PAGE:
Bongabon, Nueva Ecija — Residents of the country’s onion-growing capital last week began making their annual Sibuyasan Festival in a subdued and apprehensive mood. The town’s farmers are facing the most difficult situation in their history. But two ladies – Mayor Amelia Gamilla and municipal agriculturist Lucena Ceña – are helping them not to lose heart. The two leaders headed the celebration and highlighted it with the graduation of 143 farmers from a training course that taught onion growers to reduce production costs and considerably increase yield by planting hybrid varieties to enable them to compete with legally and illegally brought-in onions.
“We have faced critical problems in the past,” the mayor told the graduates and other farmers gathered at the Bongabon Multi-purpose Hall, “but these were all caused by nature – typhoons, floods, pest infestations, and the like, and we were able to recover from them. But it’s entirely different this time because our problem at present, sad to say, is man-made.”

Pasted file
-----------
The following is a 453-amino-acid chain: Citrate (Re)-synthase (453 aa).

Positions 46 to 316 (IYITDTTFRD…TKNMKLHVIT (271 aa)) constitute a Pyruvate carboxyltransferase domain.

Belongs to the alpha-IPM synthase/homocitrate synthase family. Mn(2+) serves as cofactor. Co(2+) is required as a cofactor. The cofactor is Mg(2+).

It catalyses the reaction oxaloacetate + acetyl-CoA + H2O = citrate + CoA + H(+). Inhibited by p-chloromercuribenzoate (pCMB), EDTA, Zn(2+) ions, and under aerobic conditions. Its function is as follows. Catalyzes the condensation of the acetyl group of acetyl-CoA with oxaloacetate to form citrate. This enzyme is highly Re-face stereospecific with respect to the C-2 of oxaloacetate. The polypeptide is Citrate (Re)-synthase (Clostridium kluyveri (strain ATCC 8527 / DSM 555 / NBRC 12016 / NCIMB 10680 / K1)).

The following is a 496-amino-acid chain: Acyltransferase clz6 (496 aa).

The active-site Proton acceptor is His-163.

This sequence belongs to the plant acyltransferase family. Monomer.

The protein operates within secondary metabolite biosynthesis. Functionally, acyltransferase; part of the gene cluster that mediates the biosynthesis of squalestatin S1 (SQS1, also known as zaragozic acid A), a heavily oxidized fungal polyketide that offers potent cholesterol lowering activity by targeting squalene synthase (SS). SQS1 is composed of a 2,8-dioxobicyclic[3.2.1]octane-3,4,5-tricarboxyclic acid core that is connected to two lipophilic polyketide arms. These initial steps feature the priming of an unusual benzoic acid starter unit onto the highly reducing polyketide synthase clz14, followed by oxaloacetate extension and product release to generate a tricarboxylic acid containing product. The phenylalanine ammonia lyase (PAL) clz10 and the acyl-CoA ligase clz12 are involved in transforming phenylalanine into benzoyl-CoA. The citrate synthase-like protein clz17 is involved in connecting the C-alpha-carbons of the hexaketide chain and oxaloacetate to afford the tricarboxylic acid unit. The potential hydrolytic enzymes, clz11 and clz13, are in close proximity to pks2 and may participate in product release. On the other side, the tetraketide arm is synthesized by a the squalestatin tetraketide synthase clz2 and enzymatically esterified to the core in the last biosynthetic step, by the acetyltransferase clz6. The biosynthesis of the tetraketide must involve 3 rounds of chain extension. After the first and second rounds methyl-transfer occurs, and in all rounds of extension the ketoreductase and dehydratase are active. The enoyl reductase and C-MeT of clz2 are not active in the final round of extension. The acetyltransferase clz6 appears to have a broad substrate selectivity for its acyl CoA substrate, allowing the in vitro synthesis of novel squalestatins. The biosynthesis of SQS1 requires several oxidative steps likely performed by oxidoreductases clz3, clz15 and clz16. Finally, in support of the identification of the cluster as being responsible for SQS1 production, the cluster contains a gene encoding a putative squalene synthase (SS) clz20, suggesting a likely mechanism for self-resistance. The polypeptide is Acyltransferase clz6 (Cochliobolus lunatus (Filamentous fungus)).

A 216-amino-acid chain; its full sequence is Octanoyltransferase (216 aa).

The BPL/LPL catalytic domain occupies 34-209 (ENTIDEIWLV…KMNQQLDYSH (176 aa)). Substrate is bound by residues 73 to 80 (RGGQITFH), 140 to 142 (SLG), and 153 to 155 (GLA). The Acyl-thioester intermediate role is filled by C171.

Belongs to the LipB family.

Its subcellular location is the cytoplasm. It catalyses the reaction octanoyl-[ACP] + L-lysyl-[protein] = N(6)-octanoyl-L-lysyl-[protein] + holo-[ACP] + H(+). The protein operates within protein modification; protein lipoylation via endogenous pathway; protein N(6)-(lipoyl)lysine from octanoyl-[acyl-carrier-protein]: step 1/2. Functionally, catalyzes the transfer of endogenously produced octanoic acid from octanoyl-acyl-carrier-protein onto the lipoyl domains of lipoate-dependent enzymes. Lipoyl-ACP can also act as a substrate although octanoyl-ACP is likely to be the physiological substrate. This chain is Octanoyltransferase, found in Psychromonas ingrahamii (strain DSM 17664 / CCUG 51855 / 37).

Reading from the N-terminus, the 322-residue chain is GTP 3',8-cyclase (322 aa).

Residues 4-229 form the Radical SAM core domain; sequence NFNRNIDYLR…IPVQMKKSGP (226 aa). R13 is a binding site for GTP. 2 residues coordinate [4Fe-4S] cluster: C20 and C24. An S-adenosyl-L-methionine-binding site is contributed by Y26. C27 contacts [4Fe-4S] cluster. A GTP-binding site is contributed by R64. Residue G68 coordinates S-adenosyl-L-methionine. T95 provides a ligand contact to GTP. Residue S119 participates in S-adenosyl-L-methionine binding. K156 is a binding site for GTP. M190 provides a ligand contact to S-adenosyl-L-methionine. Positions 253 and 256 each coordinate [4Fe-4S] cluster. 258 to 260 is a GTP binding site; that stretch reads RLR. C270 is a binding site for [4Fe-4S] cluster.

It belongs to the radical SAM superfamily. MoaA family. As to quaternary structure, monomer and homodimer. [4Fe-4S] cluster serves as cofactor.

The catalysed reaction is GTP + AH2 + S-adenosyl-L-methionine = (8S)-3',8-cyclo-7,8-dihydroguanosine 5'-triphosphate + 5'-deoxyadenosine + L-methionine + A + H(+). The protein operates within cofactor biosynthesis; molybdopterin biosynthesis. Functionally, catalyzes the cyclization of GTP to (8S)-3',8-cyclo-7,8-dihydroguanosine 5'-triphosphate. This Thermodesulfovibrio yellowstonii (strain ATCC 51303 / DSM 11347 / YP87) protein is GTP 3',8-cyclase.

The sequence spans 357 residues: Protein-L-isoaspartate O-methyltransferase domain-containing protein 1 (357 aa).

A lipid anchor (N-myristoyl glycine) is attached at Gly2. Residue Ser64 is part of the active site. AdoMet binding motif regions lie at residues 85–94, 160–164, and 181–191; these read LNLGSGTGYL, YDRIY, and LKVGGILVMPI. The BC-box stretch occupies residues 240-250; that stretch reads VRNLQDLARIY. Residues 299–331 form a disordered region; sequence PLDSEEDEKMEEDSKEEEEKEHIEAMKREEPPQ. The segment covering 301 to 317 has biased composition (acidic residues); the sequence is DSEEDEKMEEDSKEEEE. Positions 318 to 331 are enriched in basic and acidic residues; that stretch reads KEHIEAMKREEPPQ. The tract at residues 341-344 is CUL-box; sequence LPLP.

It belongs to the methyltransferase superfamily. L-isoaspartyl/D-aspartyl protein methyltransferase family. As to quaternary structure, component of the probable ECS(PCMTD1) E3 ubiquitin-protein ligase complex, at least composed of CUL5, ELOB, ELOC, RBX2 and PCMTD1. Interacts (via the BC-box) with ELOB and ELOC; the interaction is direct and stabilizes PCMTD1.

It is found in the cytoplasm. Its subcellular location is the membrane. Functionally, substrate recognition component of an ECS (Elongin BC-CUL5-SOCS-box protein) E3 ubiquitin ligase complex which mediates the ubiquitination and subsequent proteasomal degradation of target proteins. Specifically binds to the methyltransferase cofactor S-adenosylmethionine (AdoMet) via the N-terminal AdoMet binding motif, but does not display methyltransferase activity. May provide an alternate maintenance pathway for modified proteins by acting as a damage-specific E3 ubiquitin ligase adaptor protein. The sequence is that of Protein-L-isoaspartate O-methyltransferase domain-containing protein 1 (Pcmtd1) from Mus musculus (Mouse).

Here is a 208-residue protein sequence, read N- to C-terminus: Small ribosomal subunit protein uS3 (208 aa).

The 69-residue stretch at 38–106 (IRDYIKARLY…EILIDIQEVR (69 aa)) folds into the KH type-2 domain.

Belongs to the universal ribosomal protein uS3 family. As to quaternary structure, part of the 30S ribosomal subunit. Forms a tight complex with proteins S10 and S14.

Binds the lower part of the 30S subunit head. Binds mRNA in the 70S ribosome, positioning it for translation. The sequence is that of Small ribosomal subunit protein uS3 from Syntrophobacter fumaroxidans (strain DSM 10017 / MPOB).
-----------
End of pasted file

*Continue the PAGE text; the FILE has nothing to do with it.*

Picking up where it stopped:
Just before the graduation program started, the hall had been abuzz with news that smuggled onions had come in via Dingalan port in neighboring Aurora province and, adding insult to injury, the illegal shipment had allegedly been deposited in a Nueva Ecija warehouse. Meanwhile, in Bongabon and other onion-producing towns, harvests are peaking. Consequently, onion farmgate price is at an all-time low.